"Do you fast during Ramadan? You are a danger, so stay at home.” These were the words of Denmark’s Minister for Immigration and Integration, Inger Støjberg. She went on to say in her blog on Monday, "I call on Muslims to take a month's vacation during Ramadan, so that this holiday has no impact on Danish society." Støjberg, who represents Denmark’s center-right Liberal party, wrote that Muslims who want to respect Ramadan as one of the Five Pillars of Islam should stay at home. Støjberg questioned on her blog whether “commanding observance to a 1,400-year-old pillar of Islam” is compatible with modern society.
The Muslim Union of Denmark criticized Støjberg’s remarks, stating in social media venues that "adult Muslims are able to take care of themselves and of society, even when they fast.” Finnish Muslim Union chair Pia Jardi said the minister’s suggestion “a completely absurd idea,” and added, “There’s no information or statistics to show that bus drivers or other Muslim workers would somehow behave dangerously while fasting. In most Muslim countries, stores and businesses continue operating as normally.”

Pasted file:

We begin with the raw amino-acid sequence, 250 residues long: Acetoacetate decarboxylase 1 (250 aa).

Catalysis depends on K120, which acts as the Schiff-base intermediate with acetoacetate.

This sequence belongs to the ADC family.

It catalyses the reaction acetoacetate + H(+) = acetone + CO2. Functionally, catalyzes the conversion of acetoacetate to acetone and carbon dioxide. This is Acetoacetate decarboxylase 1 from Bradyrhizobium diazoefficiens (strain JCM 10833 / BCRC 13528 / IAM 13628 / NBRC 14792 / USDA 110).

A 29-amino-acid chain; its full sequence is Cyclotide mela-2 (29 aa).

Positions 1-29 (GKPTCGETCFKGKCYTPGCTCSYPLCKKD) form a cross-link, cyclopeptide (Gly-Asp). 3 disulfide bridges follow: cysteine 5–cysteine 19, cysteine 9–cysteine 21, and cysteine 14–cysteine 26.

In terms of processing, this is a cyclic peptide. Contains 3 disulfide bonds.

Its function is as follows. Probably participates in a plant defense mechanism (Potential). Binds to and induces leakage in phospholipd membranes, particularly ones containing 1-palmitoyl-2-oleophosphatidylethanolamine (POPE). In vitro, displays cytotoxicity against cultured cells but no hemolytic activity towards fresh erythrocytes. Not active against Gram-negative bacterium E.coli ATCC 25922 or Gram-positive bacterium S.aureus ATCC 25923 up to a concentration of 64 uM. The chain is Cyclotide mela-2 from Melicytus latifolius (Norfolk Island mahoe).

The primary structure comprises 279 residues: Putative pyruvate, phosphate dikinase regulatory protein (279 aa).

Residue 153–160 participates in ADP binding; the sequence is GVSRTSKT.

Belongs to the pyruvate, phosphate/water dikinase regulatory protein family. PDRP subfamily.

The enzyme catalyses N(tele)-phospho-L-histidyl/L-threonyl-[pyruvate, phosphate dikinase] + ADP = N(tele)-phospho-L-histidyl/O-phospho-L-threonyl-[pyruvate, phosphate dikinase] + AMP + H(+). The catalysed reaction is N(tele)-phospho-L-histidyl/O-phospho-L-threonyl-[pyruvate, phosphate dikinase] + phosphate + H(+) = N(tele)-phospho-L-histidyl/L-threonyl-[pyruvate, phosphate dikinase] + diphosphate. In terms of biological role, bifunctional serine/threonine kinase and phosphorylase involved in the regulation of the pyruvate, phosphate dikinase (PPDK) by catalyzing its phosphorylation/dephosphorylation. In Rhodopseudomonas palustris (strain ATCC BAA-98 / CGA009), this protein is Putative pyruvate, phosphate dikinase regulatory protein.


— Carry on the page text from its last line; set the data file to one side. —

Jan Villadsen, who leads a labor union of transportation workers, said that Stojberg is “creating a problem that does not exist." In her blog post that was published by BT, Støjberg wrote that bus drivers as being affected by refraining from food and drink during daylight hours of Ramadan. She asked Muslims to take leave from work “to avoid negative consequences for the rest of Danish society.” She wrote that Muslim fasting poses safety hazards bo some workers and is a practice that is “dangerous for us all.”
Millions of Muslims around the world, including Denmark’s 250,000 Muslims, began the observance of Ramadan last week. Denmark has a total population of 5.7 million. In 2016, Denmark adopted a law that requires newly arrived asylum seekers to surrender their valuables such as gold and jewelry to pay for their stay in the Scandinavian country.